Katrina Adams Gallagher Assistant Professor
Neurological diseases are among the most debilitating medical conditions, affecting millions of people worldwide. Demyelination – damage and loss of the myelin sheaths surrounding axons – occurs in a large variety of central nervous system insults, pathologies, and neurodegenerative diseases, including Multiple Sclerosis (MS). This damage is repaired by endogenous mechanisms to a certain extent, but ultimately fails in human patients, leading to progressive disease and worsening symptoms. We ask how different populations of neural stem and glial progenitor cells within the mammalian brain respond to injury and disease. Can we promote better recovery from neurological diseases by enhancing the regenerative response of these cells?
During development, neural stem cells generate all neurons in the brain and spinal cord, as well as astrocytes and oligodendrocytes – glial cells that play critical roles in the correct formation and functioning of the nervous system. Our lab investigates signaling pathways that regulate the development of neural stem cells and oligodendrocytes, as many developmental signaling pathways are reactivated in the adult nervous system following injury or disease. In addition, we are interested in understanding the heterogeneity of glial cells, and whether they exhibit distinct functional properties in the healthy brain, as well as the injured brain.
In addition, we use mouse models of demyelination to model Multiple Sclerosis to better understand the molecular pathways that control endogenous regeneration. We complement these studies with analysis of human tissue samples to identify conserved pathways that may represent potential therapeutic targets for promoting regeneration. By combining these studies with a variety of tools, including advanced mouse genetics, primary and stem cell culture, and single cell transcriptomics, our lab investigates the molecular mechanisms regulating brain development and regeneration.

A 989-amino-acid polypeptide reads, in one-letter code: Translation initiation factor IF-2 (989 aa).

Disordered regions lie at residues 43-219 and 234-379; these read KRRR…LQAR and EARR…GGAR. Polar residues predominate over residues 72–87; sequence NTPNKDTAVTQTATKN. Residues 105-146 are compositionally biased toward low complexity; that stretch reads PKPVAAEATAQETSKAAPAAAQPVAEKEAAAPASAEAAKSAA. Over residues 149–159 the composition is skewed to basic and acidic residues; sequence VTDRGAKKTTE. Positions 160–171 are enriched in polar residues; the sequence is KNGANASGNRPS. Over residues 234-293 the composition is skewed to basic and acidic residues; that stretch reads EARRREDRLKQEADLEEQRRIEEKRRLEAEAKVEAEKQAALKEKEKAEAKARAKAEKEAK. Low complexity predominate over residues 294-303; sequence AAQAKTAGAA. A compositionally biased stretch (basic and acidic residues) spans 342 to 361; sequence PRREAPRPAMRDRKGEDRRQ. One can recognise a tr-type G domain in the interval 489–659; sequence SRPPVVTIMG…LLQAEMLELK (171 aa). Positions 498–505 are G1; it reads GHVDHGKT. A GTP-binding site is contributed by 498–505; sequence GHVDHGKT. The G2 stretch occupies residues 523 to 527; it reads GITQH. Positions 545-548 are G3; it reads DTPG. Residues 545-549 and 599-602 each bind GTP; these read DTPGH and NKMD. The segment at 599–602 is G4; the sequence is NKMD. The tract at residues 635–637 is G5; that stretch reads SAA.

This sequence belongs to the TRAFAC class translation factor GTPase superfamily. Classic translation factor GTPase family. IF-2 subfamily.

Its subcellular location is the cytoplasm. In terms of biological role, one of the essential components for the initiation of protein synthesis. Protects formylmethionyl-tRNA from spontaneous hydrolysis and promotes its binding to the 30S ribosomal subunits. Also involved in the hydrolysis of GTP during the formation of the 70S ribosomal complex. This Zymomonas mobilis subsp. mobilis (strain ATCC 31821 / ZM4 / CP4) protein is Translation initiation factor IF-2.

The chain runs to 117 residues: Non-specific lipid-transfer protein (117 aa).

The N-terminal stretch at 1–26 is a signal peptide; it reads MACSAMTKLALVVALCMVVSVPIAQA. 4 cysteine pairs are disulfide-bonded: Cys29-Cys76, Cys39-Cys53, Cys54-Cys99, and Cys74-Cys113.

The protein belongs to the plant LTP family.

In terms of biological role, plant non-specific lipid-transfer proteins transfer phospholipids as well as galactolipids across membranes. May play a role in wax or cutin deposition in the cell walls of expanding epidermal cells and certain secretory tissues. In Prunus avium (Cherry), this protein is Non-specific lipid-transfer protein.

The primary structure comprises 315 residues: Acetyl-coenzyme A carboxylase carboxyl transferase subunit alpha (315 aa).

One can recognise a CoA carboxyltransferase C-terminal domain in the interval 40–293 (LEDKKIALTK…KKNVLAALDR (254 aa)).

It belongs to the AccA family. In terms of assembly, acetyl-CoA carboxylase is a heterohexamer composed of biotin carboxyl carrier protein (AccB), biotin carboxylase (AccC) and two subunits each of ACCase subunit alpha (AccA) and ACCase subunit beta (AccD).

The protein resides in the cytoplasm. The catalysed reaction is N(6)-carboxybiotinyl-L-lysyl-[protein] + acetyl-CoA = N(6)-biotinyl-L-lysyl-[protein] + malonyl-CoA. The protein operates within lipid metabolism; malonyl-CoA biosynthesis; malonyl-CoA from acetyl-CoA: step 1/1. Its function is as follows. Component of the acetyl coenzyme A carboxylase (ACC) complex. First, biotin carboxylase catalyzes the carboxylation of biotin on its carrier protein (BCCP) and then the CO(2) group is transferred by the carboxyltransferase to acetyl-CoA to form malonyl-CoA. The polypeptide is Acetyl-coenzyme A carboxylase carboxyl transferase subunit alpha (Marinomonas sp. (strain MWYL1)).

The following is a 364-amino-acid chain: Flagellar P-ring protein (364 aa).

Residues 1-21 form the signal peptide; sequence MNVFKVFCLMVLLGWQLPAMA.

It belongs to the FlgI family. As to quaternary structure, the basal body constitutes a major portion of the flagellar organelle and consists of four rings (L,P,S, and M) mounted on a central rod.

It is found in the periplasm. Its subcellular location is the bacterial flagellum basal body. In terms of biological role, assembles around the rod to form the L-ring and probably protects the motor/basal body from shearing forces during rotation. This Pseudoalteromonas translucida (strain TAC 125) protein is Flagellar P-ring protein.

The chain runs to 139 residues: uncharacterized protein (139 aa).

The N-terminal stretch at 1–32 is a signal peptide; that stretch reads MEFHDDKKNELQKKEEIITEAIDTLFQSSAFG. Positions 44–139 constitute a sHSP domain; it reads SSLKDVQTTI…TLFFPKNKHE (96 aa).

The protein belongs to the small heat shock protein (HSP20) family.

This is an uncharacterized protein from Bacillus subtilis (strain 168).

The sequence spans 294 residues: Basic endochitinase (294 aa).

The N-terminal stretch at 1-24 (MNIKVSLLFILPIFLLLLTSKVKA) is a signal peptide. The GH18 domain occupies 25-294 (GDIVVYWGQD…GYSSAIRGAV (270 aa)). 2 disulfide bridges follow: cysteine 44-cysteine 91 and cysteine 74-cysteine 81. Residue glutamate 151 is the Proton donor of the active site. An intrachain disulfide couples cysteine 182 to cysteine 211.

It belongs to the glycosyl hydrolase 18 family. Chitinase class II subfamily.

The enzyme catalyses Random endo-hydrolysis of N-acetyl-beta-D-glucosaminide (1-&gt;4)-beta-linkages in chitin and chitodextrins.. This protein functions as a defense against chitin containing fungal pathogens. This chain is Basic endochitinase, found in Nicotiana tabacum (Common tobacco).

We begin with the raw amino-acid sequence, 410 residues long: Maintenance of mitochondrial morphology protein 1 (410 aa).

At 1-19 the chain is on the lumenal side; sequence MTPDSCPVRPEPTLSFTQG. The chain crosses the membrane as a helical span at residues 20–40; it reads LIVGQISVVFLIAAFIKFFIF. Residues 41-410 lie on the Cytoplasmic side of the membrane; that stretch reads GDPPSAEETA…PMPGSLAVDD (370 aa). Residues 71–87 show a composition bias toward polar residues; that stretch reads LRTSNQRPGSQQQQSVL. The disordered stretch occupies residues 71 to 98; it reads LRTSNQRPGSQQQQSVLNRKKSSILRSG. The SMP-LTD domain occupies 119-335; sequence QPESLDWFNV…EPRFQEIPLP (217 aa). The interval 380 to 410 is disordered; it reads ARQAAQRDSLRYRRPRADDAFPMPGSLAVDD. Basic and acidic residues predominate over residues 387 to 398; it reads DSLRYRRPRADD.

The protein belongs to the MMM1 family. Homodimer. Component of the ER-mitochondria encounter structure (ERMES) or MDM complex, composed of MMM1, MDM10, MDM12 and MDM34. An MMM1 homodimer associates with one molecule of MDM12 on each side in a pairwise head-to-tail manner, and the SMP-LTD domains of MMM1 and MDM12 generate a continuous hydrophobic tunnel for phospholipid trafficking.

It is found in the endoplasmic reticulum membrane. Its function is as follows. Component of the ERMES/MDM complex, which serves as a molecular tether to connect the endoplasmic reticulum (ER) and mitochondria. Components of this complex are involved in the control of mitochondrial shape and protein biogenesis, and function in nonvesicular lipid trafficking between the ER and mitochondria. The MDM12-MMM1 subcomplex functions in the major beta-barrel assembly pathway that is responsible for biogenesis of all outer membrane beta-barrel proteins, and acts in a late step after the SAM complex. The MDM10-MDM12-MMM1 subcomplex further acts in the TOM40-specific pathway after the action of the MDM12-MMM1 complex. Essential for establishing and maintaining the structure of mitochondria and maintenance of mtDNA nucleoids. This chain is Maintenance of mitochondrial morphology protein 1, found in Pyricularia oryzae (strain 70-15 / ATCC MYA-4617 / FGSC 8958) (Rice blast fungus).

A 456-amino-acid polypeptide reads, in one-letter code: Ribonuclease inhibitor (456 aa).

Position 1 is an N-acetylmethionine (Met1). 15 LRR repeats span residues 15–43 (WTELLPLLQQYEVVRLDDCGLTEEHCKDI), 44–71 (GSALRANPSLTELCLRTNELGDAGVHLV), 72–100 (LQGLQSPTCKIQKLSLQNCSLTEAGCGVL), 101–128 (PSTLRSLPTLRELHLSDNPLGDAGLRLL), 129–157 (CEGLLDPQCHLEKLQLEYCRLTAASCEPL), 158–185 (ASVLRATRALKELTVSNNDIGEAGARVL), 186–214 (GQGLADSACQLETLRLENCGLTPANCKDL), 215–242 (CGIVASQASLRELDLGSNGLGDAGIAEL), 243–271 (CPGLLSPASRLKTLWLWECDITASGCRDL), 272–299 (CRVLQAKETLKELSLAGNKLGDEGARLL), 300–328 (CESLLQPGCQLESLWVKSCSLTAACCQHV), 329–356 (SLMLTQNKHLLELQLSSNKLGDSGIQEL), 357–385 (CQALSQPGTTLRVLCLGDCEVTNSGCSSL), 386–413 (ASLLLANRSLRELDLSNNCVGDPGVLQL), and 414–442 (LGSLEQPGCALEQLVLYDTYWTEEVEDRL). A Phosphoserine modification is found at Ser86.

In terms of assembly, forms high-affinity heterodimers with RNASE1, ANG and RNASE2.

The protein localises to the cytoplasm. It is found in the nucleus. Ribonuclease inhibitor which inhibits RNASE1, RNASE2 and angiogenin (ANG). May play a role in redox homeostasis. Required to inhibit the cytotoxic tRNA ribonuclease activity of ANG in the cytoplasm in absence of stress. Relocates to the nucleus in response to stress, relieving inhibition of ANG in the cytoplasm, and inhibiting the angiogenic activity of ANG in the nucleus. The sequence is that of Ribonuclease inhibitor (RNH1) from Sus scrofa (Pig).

- Gallagher Assistant Professor, Department of Biological Sciences, University of Notre Dame, IN, 2023
- Postdoctoral Fellow, Center for Neuroscience Research, Children’s Research Institute, Children’s National Hospital, Washington D.C., 2015-2022
- PhD, Molecular Biology, University of California Los Angeles, CA, 2014
- B.S., Biochemistry and Cell Biology, University of California San Diego, CA, 2008
- Jablonska B*, Adams KL*, Kratimenos P, Li Z, Strickland E, Haydar TF, Kusch K, Nave KA, and Gallo V. Sirt2 promotes white matter oligodendrogenesis during development and in models of neonatal hypoxia. Nature Communications (In press). *authors contributed equally.
- Adams KL, Dahl KD, Gallo V, and Macklin WB. Intrinsic and extrinsic regulators of oligodendrocyte progenitor proliferation and differentiation. Seminars in Cell and Developmental Biology 116, 16-24 (2021).
- Adams KL, Riparini G, Banerjee P, Breur M, Bugiani M, and Gallo V. Endothelin-1 signaling maintains glial progenitor proliferation in the postnatal subventricular zone. Nature Communications 11, 2138 (2020).
- Forbes TA*, Goldstein EZ*, Dupree JL, Jablonska B, Scafidi J, Adams KL, Imamura Y, Hashimoto-Torii K, and Gallo V. Environmental enrichment ameliorates perinatal brain injury and promotes functional white matter recovery. Nature Communications 11, 964 (2020). *authors contributed equally.
- Adams KL and Gallo V. The diversity and disparity of the glial scar. Nature Neuroscience 21, 9-15 (2018).
- Adams KL, Rousso DL, Umbach JA, and Novitch BG. Foxp1-mediated programming of limb-innervating motor neurons from mouse and human embryonic stem cells. Nature Communications 6, 6778 (2015).
- Umbach JA, Adams KL, Gunderson CB, and Novitch BG. Functional neuromuscular junctions formed by embryonic stem cell-derived motor neurons. PLoS One 7, e36049 (2012).
View all of Publications: https://www.ncbi.nlm.nih.gov/myncbi/1ji_ct6idbF52/bibliography/public/